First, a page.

Many of Donald's films made after the war recast the duck as the brunt of some other character's pestering. Donald is seen repeatedly attacked, harassed, and ridiculed by his nephews, by the chipmunks Chip 'n' Dale, or by other characters such as Humphrey the Bear, Spike the Bee, Bootle Beetle, the Aracuan Bird, Louie the Mountain Lion, or a colony of ants. In effect, much like Bugs Bunny cartoons from Warner Bros. the Disney artists had reversed the classic screwball scenario perfected by Walter Lantz and others in which the main character is the instigator of these harassing behaviors, rather than the butt of them.
The post-war Donald also starred in educational films, such as Donald in Mathmagic Land and How to Have an Accident at Work (both 1959), and made cameos in various Disney projects, such as The Reluctant Dragon (1941) and the Disneyland television show (1959). For this latter show, Donald's uncles Ludwig von Drake (1961) and Scrooge McDuck (1967) were then created in animation.
In Who Framed Roger Rabbit (1988), Donald has a piano duel scene with his Warner Brothers counterpart and rival Daffy Duck voiced by Mel Blanc. Donald has since appeared in several different television shows and (short) animated movies. He played roles in The Prince and the Pauper (1990) and made a cameo appearance in A Goofy Movie (1995).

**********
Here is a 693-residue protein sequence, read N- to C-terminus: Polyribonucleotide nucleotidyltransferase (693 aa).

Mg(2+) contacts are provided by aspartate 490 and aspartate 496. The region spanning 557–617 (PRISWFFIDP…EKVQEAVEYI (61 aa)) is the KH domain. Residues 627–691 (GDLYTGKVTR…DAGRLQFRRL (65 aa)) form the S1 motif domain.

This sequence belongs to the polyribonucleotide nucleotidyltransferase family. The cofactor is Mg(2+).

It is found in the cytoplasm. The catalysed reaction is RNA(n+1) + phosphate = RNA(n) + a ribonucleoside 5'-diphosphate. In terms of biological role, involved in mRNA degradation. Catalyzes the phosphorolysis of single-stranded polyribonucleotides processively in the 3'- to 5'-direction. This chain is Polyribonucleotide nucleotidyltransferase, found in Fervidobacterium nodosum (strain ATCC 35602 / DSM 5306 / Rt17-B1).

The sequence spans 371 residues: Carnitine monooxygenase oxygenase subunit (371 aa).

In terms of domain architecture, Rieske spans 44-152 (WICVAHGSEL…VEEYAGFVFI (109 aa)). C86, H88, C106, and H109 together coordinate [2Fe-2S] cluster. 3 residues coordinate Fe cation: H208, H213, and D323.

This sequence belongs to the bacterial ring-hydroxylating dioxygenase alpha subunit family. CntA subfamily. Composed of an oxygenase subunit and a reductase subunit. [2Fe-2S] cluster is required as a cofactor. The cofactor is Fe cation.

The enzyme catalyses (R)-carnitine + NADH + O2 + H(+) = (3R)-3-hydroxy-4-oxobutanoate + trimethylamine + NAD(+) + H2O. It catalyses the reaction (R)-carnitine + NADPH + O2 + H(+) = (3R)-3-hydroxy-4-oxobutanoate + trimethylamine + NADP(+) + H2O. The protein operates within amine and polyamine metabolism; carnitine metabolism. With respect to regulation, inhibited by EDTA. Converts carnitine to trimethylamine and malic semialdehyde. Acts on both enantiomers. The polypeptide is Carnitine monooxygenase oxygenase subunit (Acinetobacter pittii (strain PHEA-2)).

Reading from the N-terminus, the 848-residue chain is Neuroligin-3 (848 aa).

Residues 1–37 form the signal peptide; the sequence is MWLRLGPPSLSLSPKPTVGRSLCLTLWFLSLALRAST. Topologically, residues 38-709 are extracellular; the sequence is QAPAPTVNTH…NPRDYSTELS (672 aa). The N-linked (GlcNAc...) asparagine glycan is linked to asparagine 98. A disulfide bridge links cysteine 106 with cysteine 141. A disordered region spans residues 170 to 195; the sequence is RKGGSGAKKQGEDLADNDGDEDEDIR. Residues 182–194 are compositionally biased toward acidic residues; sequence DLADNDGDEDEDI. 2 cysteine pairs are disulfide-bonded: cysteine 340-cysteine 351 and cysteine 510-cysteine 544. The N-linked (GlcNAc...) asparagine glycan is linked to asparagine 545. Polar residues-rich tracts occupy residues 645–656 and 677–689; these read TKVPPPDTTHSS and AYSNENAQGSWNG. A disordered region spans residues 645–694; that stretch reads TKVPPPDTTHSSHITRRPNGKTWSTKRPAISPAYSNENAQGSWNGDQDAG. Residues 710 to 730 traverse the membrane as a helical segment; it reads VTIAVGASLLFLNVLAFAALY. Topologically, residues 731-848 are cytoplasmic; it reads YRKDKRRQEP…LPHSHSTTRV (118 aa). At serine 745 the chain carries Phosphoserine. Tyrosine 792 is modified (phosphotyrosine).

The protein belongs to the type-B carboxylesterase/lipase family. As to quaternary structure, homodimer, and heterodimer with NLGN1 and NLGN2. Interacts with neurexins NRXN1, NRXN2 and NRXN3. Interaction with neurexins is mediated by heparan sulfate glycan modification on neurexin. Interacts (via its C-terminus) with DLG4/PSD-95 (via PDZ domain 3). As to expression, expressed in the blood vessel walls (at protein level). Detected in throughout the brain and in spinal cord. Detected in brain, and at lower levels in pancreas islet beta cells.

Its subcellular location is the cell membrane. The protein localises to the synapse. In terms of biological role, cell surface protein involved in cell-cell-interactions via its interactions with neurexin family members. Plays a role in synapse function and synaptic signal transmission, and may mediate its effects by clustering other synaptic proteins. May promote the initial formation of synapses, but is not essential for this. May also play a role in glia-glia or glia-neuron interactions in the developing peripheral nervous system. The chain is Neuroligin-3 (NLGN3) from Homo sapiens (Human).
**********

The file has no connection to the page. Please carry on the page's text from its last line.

Donald had a rather small part in the animated television series DuckTales. There, Donald joins the U.S. Navy and leaves his nephews Huey, Dewey, and Louie with their Uncle Scrooge, who then has to take care of them. Donald's role in the overall series was fairly limited, as he only ended up appearing in a handful of episodes when home on leave. Some of the stories in the series were loosely based on the comics by Carl Barks.
Donald made some cameo appearances in Bonkers, before getting his own television show Quack Pack. This series featured a modernized Duck family. Donald was no longer wearing his sailor suit and hat, but a Hawaiian shirt. Huey, Dewey, and Louie now are teenagers, with distinct clothing, voices, and personalities. Daisy Duck has lost her pink dress and bow and has a new haircut. No other family members, besides Ludwig von Drake, appear in Quack Pack, and all other Duckburg citizens are humans and not dogs.
He made a comeback as the star of the "Noah's Ark" segment of Fantasia 2000 (1999), as first mate to Noah. Donald musters the animals to the Ark and attempts to control them. He tragically believes that Daisy has been lost, while she believes the same of him, but they are reunited at the end. All this to Edward Elgar's Pomp and Circumstance Marches 1–4.
In an alternate opening for the Disney film Chicken Little (2005), Donald would have made a cameo appearance as "Ducky Lucky". This scene can be found on the Chicken Little DVD.